There are many reasons why it is imperative to remove background. But whatever is the justification, the Photoshop’s Pen Tool works like a double-edged sword.
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Often after a picture is taken, some elements in the composition require editing. Most likely there is a need to remove background, which is less interesting, and replace it with a more attractive one. It is a common design need. To need to modify/amend the background of the image arises because of some inconsistency that does not suit the brief of the client. Another cause for altering the surroundings is probably because a certain aspect of the image needs to be highlighted more than the rest of it. Take the example of a beautiful green butterfly sitting on a green grass. The beautiful array of colors reflecting in the sunlight makes for a perfect photo opportunity. However, the matching green setting may not complement the beauty of the winged insect.
Here the Photoshop’s pen tool’s secrets work like double edge sword slicing the unwanted and creating a new miracle set up.
There are many methods, which combined with ingenious individual skill, and creativity can result in a digital masterpiece. Normally, tools like the background eraser, channel mask and lasso tool are hot favorites of some editors. But when it comes to removing a complex background around a subject like a butterfly, that is highly definitive then nothing works better than the edgy, sharp pen tool. It works best with images that require selections around a Bezier curve. Likewise, in this case, the designer may choose from different options to best utilize the functionality of the pen tool. Those who have a steady hand and the penchant to draw or paint prefer using the pen tool to draw around the curves. On the other hand, designers obsessed with symmetry find it convenient to place the points of the path around the image element and then editing the curves to achieve the desired result. The magnetic pen tool is another variant option worthy of challenge to produce a good visual.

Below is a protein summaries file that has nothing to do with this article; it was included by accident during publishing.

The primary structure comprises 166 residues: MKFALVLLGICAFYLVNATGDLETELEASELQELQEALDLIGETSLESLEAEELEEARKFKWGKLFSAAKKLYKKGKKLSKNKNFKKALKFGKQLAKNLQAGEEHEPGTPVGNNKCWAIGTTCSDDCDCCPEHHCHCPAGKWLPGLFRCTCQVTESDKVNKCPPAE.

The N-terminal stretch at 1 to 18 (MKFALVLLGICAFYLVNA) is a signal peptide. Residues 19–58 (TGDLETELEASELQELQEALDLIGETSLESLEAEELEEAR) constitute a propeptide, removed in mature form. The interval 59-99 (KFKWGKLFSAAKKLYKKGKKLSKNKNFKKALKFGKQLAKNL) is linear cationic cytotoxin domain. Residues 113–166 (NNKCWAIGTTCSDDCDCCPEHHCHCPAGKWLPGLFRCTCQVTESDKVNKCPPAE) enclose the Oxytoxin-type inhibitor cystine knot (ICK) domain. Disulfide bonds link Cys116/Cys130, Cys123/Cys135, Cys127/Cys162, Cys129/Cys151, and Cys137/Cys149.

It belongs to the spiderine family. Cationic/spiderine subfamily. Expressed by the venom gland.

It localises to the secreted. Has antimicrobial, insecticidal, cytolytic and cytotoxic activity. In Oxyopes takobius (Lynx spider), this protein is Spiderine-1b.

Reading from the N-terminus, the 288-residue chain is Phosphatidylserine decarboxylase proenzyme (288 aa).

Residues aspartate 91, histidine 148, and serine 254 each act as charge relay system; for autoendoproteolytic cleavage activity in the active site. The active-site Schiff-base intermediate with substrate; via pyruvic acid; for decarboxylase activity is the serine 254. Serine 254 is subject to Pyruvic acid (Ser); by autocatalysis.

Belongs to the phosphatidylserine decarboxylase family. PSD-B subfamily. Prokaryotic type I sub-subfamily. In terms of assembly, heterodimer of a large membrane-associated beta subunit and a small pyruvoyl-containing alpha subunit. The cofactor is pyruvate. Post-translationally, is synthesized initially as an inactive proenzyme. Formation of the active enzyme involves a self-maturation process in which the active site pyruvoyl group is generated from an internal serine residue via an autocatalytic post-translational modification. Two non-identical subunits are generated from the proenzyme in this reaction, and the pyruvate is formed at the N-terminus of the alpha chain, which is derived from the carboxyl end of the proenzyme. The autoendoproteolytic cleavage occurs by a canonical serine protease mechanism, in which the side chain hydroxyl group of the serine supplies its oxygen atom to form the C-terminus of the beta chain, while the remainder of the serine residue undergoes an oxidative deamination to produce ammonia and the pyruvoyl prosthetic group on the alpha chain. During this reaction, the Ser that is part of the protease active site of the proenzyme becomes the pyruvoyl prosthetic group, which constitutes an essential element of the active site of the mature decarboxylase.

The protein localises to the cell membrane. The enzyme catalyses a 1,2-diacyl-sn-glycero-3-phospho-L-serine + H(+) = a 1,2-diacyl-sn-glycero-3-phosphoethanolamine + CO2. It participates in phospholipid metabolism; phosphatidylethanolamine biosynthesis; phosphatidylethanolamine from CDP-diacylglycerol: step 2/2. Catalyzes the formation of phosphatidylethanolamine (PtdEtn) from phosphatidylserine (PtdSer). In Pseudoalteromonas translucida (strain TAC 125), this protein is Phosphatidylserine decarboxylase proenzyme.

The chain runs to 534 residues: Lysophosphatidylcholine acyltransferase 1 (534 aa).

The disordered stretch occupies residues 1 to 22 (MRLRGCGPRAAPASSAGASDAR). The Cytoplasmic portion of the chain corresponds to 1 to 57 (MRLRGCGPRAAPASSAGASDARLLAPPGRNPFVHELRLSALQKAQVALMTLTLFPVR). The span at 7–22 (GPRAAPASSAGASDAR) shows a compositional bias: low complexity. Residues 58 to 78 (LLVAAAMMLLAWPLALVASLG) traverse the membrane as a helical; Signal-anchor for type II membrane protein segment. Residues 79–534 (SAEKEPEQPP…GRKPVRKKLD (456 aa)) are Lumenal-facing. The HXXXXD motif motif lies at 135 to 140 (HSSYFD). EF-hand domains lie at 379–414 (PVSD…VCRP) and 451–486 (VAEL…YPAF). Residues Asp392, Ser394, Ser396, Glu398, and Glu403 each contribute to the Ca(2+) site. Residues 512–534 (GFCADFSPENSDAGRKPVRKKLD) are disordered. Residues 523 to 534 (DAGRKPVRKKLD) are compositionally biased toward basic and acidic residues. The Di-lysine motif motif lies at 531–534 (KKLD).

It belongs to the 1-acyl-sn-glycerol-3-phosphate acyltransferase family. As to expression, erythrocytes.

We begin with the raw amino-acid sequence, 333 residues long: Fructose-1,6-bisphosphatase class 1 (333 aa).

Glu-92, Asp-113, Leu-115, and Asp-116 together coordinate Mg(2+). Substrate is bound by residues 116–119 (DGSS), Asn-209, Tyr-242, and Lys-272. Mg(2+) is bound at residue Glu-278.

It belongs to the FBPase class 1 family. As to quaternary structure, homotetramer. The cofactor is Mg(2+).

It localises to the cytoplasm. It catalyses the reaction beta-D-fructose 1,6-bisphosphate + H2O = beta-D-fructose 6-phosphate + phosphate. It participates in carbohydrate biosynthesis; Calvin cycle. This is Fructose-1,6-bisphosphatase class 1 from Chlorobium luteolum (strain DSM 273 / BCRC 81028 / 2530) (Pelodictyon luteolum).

Once the path has been finalized, where all the important aspects of the image element are selected omitting the chances of any compositional gaps and the designer is happy, it must be converted into a selection. For this, the paths palette plays a crucial role. It is easy to use and coverts the path into a selection by a simple ‘drag and drop’ procedure, where the path is dragged onto the ‘make selection’ button on the palette. Once this is done, a selection marquee now adorns the image element. In such a swift and easy move, the image can now have a brand new background. By inverting the selection, the unwanted background can be deleted making way for a much better one of a personalized choice. When a new background is created or selected from an existing stock, the selected image can be dragged and placed onto it.
To refine the visual aesthetics of the finished image, try out other tools like drop shadow, level, emboss and variants of hues and color saturation. Ask any professional graphic designer and they will tell you that the pen tool requires immense time and constant practice to get it right initially. But once done, an editor can do much more than remove backgrounds and set the butterfly in motion successfully.